Colic

Most horses will suffer from colic at some point in their lives. There are a huge number of possible causes for colic and they vary greatly in severity however they can all share similar symptoms.  It is very important that you are able to recognise the signs of colic so your horse can receive the appropriate medical care as soon as possible.

What is colic?

Colic itself is not a disease but is a term used to describe abdominal (belly) pain in horses.

Signs of mild colic

  • Pawing or scraping the ground.
  • Turning the head to look at the abdomen (‘flank watching’).
  • Kicking or biting at the abdomen.
  • Stretching out as if needing to urinate.
  • Restlessness – getting up and down frequently

Signs of severe colic

  • Rolling
  • Lying on its back.
  • Recumbencey (unable to stand)
  • Increased respiration rate
  • Increased heart rate
  • Red/purple colour of mucous membranes (gums and eyes)

What causes colic?

There are many causes of colic and it is often impossible to pinpoint the exact cause. However, there are a few risk factors:

  • Change in diet
  • Change in management
  • Change in exercise
  • Heavy worm burden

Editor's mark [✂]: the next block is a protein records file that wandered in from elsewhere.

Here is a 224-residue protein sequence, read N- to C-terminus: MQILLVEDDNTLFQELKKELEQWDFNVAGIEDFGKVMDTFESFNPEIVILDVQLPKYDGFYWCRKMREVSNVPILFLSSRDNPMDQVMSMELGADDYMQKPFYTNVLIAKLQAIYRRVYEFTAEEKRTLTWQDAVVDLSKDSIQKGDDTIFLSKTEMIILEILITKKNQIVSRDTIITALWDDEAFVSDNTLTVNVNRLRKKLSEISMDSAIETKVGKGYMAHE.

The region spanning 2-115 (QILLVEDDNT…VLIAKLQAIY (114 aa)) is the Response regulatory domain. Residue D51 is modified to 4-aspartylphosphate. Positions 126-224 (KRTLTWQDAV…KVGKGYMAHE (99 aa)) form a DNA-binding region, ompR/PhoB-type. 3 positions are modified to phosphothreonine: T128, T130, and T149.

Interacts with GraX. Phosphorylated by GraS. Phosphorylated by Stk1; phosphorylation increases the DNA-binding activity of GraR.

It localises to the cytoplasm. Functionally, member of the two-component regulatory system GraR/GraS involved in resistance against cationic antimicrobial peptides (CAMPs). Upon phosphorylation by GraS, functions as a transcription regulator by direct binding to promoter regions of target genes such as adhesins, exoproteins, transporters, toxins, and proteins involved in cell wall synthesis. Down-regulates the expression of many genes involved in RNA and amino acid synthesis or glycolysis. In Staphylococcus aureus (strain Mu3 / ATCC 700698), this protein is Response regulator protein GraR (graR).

What should I do if I think my horse has colic?

  • Remove any feed from your horse and contact us for advice.
  • If you are able to, take your horses temperature, heart rate and respiration rate.
  • If your horse is rolling, keep your distance and stay away from harm. When possible remove any objects that may injure your horse while rolling.
  • If the colic is mild and your horse is calm it is acceptable for them to lay down quietly in their stable.
  • In some cases hand walking your horse may ease mild colic signs and reduce their urge to roll.
  • Your horse may become more violent and distressed, desperately wanting to go down and roll. In this case it may be safer for you and them to let them roll in a well bedded stable than it would be for them to go down while walking in the yard.
  • Do not give your horse any medication unless instructed to by your vet. Some drugs, particularly finadyne, can mask colic signs and prevent an accurate diagnosis.
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